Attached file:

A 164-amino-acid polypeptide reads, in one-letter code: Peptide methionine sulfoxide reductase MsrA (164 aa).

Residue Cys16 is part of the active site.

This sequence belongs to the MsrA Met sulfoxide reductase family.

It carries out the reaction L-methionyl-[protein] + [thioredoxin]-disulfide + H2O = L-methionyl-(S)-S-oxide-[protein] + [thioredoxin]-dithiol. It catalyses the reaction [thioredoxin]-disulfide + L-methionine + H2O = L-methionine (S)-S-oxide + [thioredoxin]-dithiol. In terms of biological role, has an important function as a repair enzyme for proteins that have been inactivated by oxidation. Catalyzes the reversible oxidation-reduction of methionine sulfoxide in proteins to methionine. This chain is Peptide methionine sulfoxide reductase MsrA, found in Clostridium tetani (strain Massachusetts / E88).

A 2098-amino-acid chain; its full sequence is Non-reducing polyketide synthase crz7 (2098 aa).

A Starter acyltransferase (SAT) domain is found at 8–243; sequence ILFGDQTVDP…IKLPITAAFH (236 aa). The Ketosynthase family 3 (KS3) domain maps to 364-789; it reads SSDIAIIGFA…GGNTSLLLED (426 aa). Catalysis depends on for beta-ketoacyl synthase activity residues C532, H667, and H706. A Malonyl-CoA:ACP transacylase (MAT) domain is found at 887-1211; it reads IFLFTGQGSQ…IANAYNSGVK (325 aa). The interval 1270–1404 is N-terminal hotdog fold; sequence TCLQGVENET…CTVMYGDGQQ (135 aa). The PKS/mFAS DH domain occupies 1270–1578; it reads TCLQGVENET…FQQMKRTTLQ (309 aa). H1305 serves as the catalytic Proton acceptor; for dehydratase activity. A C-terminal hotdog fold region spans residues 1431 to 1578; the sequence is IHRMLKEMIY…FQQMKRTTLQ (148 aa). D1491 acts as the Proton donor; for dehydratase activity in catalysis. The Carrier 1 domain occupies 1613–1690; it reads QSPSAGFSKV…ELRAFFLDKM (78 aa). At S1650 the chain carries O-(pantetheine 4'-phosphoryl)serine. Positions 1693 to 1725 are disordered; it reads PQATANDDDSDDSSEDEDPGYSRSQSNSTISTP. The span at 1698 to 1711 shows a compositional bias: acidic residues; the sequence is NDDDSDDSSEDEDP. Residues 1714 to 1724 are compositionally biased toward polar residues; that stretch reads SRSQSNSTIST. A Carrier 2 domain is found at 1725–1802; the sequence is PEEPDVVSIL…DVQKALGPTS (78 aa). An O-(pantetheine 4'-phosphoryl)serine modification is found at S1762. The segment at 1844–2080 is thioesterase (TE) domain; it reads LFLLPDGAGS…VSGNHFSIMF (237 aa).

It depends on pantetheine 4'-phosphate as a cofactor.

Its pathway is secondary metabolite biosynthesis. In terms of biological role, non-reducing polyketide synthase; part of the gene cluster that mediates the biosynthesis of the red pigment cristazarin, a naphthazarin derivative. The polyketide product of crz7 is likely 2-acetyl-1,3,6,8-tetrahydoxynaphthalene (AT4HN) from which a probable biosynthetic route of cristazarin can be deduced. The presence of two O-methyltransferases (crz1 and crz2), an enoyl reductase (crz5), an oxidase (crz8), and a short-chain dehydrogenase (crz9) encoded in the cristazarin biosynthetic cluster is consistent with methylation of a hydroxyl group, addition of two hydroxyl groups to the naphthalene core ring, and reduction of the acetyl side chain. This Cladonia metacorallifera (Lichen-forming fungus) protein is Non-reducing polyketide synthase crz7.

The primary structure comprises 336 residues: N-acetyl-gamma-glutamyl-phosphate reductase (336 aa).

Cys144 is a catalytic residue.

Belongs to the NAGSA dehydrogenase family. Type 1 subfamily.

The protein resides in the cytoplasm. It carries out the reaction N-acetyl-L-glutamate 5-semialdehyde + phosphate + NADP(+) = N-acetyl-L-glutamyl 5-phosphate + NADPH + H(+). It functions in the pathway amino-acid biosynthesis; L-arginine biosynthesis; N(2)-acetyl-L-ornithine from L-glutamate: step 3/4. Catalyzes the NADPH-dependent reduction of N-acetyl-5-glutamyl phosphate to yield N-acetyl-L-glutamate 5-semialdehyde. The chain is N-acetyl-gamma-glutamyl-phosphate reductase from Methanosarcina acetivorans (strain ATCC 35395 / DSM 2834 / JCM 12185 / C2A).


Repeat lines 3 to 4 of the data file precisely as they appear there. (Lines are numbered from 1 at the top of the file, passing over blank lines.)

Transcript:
This sequence belongs to the MsrA Met sulfoxide reductase family.

It carries out the reaction L-methionyl-[protein] + [thioredoxin]-disulfide + H2O = L-methionyl-(S)-S-oxide-[protein] + [thioredoxin]-dithiol. It catalyses the reaction [thioredoxin]-disulfide + L-methionine + H2O = L-methionine (S)-S-oxide + [thioredoxin]-dithiol. In terms of biological role, has an important function as a repair enzyme for proteins that have been inactivated by oxidation. Catalyzes the reversible oxidation-reduction of methionine sulfoxide in proteins to methionine. This chain is Peptide methionine sulfoxide reductase MsrA, found in Clostridium tetani (strain Massachusetts / E88).